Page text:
Have the butcher remove the
head and insides of the lamb, but don’t discard them as they
can be used for the Easter
soup - Magiritsa.
Wash the carcass under running
water and drain well. Lay it out on a large clean surface. Rub
it all down with the lemon halves, squeezing the juice out as
you go along. Sprinkle it, inside and out with salt, pepper,
cumin, oregano and rosemary. At this point, I recommend
wrapping it up and refrigerating it over night for the meat to
absorb the spices or at least let it stand at room temperature
for a few hours.
Attach the carcass to the spit.
You will have to spear through its rear end and come up
through the neck, so the length of it is stretched out along
the spit. Tie the legs, neck and forearms down tight. I use a
fine grade aluminum wire that is available at hardware stores
and pliers. You have to get the meat secured on the spit so
that it turns evenly, without slipping while cooking. I also
pass some wire through the body cavity and out the back of the
meat at the spine and tie it to the spit from there as well,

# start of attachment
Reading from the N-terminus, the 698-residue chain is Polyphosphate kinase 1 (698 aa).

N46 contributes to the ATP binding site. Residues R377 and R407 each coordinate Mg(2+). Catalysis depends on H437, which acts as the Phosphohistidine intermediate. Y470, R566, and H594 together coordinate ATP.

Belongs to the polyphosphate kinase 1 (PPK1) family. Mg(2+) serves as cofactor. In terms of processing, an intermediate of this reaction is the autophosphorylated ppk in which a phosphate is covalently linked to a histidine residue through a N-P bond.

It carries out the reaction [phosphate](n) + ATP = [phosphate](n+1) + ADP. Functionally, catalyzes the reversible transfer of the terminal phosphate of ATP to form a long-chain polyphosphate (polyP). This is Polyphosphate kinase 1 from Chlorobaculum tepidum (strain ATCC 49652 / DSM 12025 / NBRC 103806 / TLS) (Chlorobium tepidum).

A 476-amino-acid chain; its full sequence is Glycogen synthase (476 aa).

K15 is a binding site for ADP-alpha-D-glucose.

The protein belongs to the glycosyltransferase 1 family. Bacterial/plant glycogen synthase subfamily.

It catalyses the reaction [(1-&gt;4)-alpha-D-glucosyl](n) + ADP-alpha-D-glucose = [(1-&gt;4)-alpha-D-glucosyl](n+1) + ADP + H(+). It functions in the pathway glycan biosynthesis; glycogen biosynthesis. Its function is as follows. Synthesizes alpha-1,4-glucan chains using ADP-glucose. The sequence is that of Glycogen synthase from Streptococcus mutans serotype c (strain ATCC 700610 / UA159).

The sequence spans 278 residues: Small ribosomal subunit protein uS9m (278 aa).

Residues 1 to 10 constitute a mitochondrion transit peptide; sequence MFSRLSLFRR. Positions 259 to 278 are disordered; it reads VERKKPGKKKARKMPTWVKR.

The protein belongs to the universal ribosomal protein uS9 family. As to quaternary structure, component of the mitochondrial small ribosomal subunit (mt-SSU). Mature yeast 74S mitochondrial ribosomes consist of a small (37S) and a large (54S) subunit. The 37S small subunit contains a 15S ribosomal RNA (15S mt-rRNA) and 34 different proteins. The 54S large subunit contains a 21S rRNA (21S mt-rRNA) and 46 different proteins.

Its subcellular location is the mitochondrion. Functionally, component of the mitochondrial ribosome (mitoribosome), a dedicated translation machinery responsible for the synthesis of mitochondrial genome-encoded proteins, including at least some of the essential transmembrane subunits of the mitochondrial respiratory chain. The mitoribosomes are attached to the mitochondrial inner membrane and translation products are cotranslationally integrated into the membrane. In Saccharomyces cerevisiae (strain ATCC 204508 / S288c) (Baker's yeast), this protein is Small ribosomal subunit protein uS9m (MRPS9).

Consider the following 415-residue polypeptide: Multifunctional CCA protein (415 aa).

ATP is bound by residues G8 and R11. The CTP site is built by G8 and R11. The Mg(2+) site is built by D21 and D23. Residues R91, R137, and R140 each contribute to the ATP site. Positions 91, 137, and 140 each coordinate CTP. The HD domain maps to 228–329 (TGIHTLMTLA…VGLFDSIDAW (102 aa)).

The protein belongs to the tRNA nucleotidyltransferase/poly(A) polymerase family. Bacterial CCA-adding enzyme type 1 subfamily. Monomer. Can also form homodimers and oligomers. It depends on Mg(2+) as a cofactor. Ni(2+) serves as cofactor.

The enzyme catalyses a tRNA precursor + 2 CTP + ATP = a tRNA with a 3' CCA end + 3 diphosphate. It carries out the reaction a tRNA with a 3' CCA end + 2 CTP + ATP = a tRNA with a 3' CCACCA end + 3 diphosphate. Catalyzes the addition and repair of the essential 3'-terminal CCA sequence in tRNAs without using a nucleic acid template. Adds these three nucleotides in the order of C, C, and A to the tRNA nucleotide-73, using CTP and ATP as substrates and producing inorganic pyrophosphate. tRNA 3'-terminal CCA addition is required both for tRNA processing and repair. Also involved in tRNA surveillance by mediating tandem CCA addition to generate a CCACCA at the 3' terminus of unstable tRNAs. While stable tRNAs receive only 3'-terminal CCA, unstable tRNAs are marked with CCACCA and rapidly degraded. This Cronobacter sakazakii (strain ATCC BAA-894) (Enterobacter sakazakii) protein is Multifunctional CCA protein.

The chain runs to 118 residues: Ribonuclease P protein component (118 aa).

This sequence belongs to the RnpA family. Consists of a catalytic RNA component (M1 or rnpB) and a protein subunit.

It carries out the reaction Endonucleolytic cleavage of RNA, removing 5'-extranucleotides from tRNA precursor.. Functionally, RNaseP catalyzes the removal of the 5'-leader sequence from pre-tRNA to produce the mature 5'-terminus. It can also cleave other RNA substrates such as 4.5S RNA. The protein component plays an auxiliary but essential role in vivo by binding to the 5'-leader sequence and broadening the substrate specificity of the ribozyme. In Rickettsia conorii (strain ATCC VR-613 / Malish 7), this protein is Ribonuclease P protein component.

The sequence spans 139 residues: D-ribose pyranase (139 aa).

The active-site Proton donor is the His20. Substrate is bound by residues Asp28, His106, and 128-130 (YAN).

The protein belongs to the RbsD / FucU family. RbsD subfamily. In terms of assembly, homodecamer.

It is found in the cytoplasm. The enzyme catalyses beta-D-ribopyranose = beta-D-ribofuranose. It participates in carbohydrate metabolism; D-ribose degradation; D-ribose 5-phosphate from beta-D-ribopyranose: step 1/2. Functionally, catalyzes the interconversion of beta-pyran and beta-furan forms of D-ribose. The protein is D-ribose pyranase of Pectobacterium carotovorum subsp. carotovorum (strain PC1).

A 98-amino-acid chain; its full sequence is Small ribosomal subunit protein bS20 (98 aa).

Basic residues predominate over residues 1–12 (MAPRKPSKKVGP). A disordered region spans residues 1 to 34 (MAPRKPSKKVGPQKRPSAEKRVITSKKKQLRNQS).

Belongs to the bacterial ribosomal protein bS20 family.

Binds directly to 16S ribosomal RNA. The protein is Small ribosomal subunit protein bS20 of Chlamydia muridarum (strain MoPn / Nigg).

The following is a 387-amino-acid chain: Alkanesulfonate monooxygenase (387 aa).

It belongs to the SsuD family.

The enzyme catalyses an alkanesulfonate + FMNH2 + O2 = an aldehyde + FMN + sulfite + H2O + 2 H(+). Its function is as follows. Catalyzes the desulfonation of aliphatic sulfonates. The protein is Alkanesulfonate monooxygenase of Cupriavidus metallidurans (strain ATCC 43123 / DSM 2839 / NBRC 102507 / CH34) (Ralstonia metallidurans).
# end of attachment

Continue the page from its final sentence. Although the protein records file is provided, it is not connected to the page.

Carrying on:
making it that much more secure. Make it tight – remember as
it cooks, it will shrink. When you are finished securing it,
use more wire and ‘sew’ up the cavity.
Pouring some oil into your
hands, rub the entire carcass so it is coated. This will help
seal in the juices as well as give you a crispy outer crust.
Place the spit over the coals.
You want to roast it slowly over low heat, for maybe 3 or 4
hours. Remember lamb is best when it’s medium cooked. If you
have an electric spit, great. If you have a hand turned one,
make sure that you keep the cook in plenty of Ouzo for the
Now here is a Greek Village
trick. If you can get fresh basil, cut off a large branch or
some stems at least 6 inches long as you want a nice bunch.
Tie them securely to a long barbecue fork using butchers cord
or wire. You will use this as your basting ‘Brush’. If you
can’t find fresh basil sprigs, use some dried leaves in the
In a bowl, mix the oil, salt
and pepper, cumin, oregano, and rosemary – and dry basil if
you’re using it. Using the ‘Basil Brush’ or just a plain one,
brush this oil-marinade over the meat as it roasts. Obviously,
the more you do this, the better the meat. Replace the basil
sprigs if needed as they get worn.
Check on the thickest part of
the meat for doneness – I pierce the thigh. When it’s cooked,
remove it from the spit. Remove all the wire and cut into
serving size pieces. Serve it immediately.
I can’t tell you what a difference the fresh basil makes. If
at all possible, get yourself some, even if it’s a potted
plant, as the ‘Basil Brush’ can be used when barbecuing any
kind of meat or poultry.